The Moonstone by Wilkie Collins is a good illustration for the argument that every first person narrator is unreliable to some extent. Each person’s sThe Moonstone by Wilkie Collins is a good illustration for the argument that every first person narrator is unreliable to some extent. Each person’s story is going to reflect his or her own biases and will emphasize certain matters over others. Written in 1868, The Moonstone is considered one of the first detective novels ever written and is told by no less than 6 narrators. Despite being labeled sensational in its time, it is relatively tame by today’s standards. The crux of the story surrounds the presentation of a large, yellow diamond, rumored to be stolen from a Hindu idol, to an English girl for her 18th birthday. The diamond, called the Moonstone, is stolen that very night from the girl’s bedroom cabinet. Each narrator writes an account contributing his interpretation of the events from the Moonstone’s loss, to the discovery of the truth, and, finally, to the Moonstone’s resurfacing. Slowly over the course of the book, pieces of the puzzle start to fit together and previous ideas, theories, and characters are challenged or shown in new light. The Moonstone is an apt choice for a reader who wants to experience the beginnings of the mystery genre or for those who enjoy English domestic fiction. In addition to the whodunit, the book also offers a bit of romance and a cast full of distinctive, memorable, and realistically drawn characters....more
The Sound and the Fury is a story about the Compson family told in four parts: Benjy, Quenton, Jason, and 3rd person limited (Dilsey). It is the storyThe Sound and the Fury is a story about the Compson family told in four parts: Benjy, Quenton, Jason, and 3rd person limited (Dilsey). It is the story of a genteel southern family gradually disintegrating over time. The (almost?) last generation to live in the house comes apart from mental disability, greed, cruelty, selfishness, and lack of “honor.” The multiple narrators from different periods of time give the story a puzzle like effect—you try and fit different parts of the story into other parts of the story until at the end, you finally get an (almost) clear picture.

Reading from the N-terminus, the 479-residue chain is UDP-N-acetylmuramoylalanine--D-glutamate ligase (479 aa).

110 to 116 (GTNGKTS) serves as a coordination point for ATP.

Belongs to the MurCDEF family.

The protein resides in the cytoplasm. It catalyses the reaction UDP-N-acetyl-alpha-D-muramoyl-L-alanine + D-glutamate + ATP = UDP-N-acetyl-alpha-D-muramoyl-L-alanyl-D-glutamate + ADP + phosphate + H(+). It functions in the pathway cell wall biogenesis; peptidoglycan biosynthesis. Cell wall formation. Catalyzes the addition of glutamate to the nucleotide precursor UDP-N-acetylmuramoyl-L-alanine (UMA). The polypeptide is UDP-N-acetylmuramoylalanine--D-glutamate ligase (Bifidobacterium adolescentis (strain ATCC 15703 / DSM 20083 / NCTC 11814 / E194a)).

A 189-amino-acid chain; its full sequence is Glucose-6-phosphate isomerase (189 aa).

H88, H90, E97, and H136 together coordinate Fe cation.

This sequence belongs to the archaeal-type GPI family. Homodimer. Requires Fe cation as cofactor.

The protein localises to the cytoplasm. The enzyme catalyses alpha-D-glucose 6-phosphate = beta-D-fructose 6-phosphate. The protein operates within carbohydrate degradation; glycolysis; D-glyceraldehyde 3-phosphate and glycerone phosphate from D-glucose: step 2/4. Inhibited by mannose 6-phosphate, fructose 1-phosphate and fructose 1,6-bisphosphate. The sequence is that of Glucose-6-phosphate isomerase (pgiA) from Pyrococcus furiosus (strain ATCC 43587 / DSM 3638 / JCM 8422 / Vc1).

As much as I’d like to consider myself a fairly intellectual person, reading this classic did not expand my mind or enlighten me. It made me confused and then annoyed. It didn’t help that I started it as a book on tape, which I highly warn against. The first and second parts of the book are written in stream of consciousness that is difficult to read, much less listen (without the font change clues). When the third section gets more linear, I was finally ready for action, but didn’t get it. While reading/listening to this book, those around me heard me remark such things as “I do prefer reading books with plots” and “If other book are too easy to understand and you really want to challenge yourself, read this!” I think this is considered a classic because at the time it was written, the style was fairly inventive. However, I am not willing to waste hours trying to figure out what the hell is going on without a big payoff at the end. ...more